A View from Mount Holyoke, Northampton, Massachusetts, after a Thunderstorm is generally known as The Oxbow. At first glance, this painting may seem to be nothing more than an exciting view of a recognizable bend in the Connecticut River. But when viewed through the lens of n19th-century political ideology, this painting eloquently speaks about the widely discussed topic of westward expansion.
When looking at The Oxbow, the viewer can see that Cole used a diagonal line from the lower right to the upper left to divide the composition into two unequal halves. The left-hand side of the painting depicts a sublime view of the land, a perspective that elicits mood of danger and fear. This mood is enhanced by the gloomy storm clouds that seem to pummel the not-too-distant middle ground with rain. This part of the painting depicts a virginal landscape, nature created by God and untouched by man. It is wild, unruly, and untamed. Within the construction of American landscape painting, American artists often visually represented the notion of the untamed wilderness through the "Blasted Tree", a motif Cole paints into the lower-left corner. That such a formidable tree could be obliterated in such a way suggests the herculean power of Nature.
If the left side of this painting is sublime in tenor, on the right side of the composition, we can observe a peaceful, pastoral landscape that humankind has subjugated to their will. The land, which was once as disorderly as that on the left side of the painting, has now been overtaken by the order and regulation of agriculture. Animals graze, crops grow, smoke billows from chimneys, boats sail upon the river. What was once wild has been tamed. The thunderstorm, which threatens the left side of the painting, has left the land on the right refreshed and no worse for the wear. The sun shines brightly, filling the right side of the painting with the golden glow of a fresh afternoon.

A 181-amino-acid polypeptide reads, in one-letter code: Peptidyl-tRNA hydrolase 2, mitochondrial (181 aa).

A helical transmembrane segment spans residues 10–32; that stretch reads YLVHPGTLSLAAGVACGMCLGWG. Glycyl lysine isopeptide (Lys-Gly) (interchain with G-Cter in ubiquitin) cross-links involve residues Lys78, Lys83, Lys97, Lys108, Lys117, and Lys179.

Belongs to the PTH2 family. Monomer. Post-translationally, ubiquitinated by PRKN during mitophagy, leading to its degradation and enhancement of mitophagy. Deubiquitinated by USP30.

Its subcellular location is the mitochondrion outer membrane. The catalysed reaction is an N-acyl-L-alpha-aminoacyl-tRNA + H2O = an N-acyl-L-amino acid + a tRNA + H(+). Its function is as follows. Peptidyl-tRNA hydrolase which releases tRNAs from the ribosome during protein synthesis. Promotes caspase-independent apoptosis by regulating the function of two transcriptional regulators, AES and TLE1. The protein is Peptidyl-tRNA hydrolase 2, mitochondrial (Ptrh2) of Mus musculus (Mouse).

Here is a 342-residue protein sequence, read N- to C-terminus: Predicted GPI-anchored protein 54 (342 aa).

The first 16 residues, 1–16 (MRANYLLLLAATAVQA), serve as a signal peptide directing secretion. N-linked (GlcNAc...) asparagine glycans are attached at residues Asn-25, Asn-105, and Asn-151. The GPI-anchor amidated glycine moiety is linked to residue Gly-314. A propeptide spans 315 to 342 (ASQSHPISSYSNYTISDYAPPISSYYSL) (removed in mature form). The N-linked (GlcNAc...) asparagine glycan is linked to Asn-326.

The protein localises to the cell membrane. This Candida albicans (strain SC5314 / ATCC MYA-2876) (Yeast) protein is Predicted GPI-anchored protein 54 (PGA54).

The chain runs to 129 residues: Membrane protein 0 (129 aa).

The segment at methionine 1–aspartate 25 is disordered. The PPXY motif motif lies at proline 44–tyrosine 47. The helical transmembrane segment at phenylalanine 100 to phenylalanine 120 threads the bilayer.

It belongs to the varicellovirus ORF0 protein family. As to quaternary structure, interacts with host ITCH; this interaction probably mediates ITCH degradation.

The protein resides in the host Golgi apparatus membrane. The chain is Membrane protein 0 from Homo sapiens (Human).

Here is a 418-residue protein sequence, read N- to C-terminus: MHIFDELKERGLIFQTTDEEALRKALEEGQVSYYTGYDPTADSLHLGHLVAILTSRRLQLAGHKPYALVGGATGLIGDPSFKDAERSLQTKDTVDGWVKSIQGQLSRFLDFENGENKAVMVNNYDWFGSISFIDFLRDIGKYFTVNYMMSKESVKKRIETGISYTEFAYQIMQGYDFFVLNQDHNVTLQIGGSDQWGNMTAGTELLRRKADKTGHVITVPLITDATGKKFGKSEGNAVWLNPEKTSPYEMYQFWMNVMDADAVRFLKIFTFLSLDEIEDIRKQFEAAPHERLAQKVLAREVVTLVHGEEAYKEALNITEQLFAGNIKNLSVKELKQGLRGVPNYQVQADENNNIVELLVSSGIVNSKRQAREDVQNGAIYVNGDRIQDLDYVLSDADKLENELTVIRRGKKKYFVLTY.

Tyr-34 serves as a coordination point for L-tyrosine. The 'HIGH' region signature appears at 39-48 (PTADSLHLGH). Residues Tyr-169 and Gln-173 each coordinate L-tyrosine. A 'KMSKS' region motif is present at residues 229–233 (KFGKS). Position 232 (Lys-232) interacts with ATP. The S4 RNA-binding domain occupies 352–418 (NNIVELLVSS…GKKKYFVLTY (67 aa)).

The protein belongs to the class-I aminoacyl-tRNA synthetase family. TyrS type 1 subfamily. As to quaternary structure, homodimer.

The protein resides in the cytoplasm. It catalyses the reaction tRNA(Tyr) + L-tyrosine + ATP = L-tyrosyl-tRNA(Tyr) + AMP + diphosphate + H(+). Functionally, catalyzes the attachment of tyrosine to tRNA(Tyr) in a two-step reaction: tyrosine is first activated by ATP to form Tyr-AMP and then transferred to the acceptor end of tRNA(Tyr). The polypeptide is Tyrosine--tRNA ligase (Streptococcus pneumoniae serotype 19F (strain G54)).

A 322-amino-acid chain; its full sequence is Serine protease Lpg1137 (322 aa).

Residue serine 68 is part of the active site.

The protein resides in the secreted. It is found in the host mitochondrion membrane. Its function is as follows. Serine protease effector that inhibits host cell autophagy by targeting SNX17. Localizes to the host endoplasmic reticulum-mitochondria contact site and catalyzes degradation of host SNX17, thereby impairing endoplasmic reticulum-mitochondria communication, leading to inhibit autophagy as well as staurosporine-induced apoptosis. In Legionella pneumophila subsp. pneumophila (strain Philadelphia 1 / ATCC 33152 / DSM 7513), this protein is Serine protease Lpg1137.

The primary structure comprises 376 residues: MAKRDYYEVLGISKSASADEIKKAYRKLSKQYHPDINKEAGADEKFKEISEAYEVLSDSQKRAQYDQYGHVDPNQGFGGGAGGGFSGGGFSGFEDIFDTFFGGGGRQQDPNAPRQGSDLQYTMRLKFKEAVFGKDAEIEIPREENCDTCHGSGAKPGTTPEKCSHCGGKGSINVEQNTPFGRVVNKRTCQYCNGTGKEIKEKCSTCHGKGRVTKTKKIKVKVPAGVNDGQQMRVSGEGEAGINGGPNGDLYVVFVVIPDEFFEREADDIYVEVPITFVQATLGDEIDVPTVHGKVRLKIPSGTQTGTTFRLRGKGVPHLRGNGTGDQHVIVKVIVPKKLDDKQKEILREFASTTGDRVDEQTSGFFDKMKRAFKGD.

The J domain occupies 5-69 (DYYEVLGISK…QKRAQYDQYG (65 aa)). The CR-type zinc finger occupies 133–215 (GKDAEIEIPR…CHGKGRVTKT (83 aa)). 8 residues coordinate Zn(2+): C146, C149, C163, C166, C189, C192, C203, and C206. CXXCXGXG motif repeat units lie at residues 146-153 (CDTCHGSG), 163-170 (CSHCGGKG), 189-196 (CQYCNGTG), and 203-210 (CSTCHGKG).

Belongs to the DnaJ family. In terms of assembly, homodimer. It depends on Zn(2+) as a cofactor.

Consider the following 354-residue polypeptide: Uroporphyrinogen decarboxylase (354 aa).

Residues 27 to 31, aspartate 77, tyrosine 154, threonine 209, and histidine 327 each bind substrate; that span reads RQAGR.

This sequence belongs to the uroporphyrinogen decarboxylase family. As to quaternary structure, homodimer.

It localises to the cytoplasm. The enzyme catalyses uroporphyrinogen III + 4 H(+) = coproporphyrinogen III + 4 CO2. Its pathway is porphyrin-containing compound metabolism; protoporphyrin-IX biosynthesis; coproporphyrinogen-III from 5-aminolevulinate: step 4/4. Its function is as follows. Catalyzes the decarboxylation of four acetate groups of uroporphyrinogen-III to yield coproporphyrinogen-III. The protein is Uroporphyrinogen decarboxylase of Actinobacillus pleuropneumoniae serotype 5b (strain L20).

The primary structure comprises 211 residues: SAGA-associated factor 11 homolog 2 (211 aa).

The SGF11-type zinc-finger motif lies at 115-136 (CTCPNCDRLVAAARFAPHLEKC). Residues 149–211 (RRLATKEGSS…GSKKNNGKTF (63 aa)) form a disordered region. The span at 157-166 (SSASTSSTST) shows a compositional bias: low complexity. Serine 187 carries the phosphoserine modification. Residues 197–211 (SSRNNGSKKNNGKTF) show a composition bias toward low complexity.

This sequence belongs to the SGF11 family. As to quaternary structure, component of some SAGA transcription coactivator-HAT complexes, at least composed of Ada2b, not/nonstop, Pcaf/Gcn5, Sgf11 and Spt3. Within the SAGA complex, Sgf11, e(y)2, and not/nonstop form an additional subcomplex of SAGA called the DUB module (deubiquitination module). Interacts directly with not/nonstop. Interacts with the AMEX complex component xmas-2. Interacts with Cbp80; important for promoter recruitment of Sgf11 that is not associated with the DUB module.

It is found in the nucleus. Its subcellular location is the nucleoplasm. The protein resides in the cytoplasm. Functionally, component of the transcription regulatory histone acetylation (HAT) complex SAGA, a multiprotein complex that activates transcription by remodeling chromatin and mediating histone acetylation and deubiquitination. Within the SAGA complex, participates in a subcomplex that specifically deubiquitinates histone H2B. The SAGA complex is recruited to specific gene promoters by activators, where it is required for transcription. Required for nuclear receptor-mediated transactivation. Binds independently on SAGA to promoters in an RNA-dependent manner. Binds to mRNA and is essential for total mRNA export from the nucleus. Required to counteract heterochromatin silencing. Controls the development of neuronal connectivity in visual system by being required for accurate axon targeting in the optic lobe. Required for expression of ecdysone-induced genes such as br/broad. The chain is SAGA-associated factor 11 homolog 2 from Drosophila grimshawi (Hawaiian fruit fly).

When viewed together, the right side of the painting—the view to the east—and that of the left—the west—clearly speak to the ideology of Manifest Destiny. During the 19th century, discussions of westward expansion dominated political discourse. The Louisiana Purchase of 1804 essentially doubled the size of the United States, and many believed that it was a divinely ordained obligation of Americans to settle this westward territory. In The Oxbow, Cole visually shows the benefits of this process. The land to the east is ordered, productive, and useful. In contrast, the land to the west remains unbridled. Further westward expansion—a change that is destined to happen—is shown to alter the land positively.
Although Cole was the most influential American landscape artist of the first half of the 19th century, he was not entirely adverse for figure painting. Indeed, a close look at The Oxbow, reveals an easily overlooked self-portrait in the lower part of the painting. Cole wears a coat and hat and stands before a stretched canvas placed on an easel, paintbrush in hand. The artist pauses as if in the middle of the brushstroke, to engage the viewer. This work, being a kind of "artist in his studio" self-portrait, is akin in many ways to Charles Willson Peale's work The Artist in His Museum (1822). In each, the artist depicts himself in his setting. For Peale, this was his natural history museum in Philadelphia. For Cole, this was the nature he is most well known for painting.